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Monthly Archives: October 2008
From Ben Smith:
Obama spokesman Bill Burton confirms Drudge’s report that two right-leaning papers, the Washington Times and the New York Post, have lost their seats on the Obama plane, along with the Dallas Morning News.
“We’re trying to reach as many swing voters that we can and unfortunately had to make some tough choices. but we are accommodating these folks in every way possible,” he said.
The Post and the Morning News are both read primarily in states that aren’t in play, but the Washington Times is read in Northern Virginia.
Burton said the Chicago Tribune and the Chicago Sun-Times had returned to the plane, and confirmed that Ebony and Jet magazines have seats on the plane. (The Tribune has had a reporter on the plane for most of the cycle, but recently added a photographer.)
New York Times columnist Maureen Dowd said in an email that, contrary to Drudge’s suggestion, she won’t be on Obama’s plane.
“I’ll be at Saturday Night Live covering Tina Fey’s Sarah Palin and possibly the real John McCain,” she said.
Burton said the campaign was making space for the dropped outlets on the campaign bus where possible, and that they were encouraged to travel with Senator Joe Biden. He also noted that Fox News, whose schedule includes perhaps the most openly hostile programming to Obama, has a seat on the plane.
McCain barred Dowd and Time’s Joe Klein, two columnists seen as leaning toward Obama, from his campaign plane, and space has grown very tight on Obama’s in recent days. But Obama aides have also been heard to complain about the coverage from the New York Post and the Washington Times, if not as vociferously as they have about Fox News’s coverage.
Besides just being wild childish, this does not augur well for transparency in an Obama administration, which has already been eerily good with its message discipline for this entire campaign cycle. (Their campaign has been pretty much leak-free.)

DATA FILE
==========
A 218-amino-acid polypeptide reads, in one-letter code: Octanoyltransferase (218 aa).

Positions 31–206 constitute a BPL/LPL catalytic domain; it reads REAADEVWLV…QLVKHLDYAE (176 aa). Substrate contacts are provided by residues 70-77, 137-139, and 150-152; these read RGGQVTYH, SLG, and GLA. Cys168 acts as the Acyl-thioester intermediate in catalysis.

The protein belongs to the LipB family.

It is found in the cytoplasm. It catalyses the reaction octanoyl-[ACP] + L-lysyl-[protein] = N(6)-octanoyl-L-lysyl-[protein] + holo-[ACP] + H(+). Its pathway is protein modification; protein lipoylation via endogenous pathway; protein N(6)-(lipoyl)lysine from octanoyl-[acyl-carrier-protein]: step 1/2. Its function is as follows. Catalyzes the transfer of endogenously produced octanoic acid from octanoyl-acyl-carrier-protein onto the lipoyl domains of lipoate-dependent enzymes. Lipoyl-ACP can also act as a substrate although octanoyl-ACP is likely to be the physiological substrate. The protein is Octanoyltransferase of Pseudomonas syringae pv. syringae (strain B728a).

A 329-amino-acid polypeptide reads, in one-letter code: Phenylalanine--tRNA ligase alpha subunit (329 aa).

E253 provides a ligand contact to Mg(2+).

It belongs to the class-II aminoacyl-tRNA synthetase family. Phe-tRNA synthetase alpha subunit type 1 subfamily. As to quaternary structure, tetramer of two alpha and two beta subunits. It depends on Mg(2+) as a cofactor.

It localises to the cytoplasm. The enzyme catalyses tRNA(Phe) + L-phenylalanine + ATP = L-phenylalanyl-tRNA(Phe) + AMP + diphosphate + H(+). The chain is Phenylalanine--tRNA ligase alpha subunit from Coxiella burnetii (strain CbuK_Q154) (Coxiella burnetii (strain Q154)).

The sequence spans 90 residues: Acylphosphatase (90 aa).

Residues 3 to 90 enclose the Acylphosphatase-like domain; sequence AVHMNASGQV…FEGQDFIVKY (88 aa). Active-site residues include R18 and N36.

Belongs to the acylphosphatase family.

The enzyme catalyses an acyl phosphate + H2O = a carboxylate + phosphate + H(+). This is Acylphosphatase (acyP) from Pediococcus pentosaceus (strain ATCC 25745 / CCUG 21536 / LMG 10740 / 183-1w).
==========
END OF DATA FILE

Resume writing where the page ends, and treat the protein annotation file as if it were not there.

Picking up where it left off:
Haven’t we had enough of this kind of stuff under GWB?
I’m afraid the title of this post might be a little misleading; none of these things have anything to do with the election. It’s a pretty decent list though, and considering the original song, actually fairly inclusive. Enjoy (and you can find my other list at my blog).
Original Song: Warren G (feat. Nate Dogg), “Regulate” from G Funk Era…
- LL Cool J, “Mama Said Knock You Out” from All World
- N.W.A., “Straight Outta Compton” from Straight Outta Compton
- The Notorious B.I.G., “Hypnotize” from Life After Death
- Nas, “If I Ruled the World (Imagine That) from It Was Written
- Dr. Dre, “Let Me Ride” from The Chronic
- Snoop Dogg, “Ain’t No Fun (If the Homies Can’t Have None) from Doggystyle
- Jay-Z, “Can I Get A…” from Vol. 2 Hard Knock Life
- Busta Rhymes, “Put Your Hands Where My Eyes Can See” from Total Devastation: The Best of Busta Rhymes
- Mobb Deep, “Shook Ones, Pt. 2” from The Infamous
- Snoop Dogg, “Who Am I? (What’s My Name?) from Doggy Style
Bonus song – N.W.A, “Express Yourself” from Straight Outta Compton
Bonus video – “If I Ruled the World (Imagine That):
G.D. wants to know how bad things have gotten for McCain.
Ambinder shares an e-mail received by Obama volunteers in Arizona. In response to polls showing how close the race is in the Copper State, Jon Carson writes, “Supporters like you have put us within striking distance. Now it’s time to pull off what no one expected.”
Also, according to Ben “In The Tank” Smith, MoveOn.org has purchased ad time in the state. They’ll be running this:
Now, on one hand, the Obama message could just be another creative way of burning up some of that cash before Election Day. On the other, it’s really not looking good for McCain in his home state. Neither Nate’s nor RCP’s numbers show anything particularly outstanding for him.
In related news: I will literally, not figuratively, die laughing if Barack Obama wins Arizona.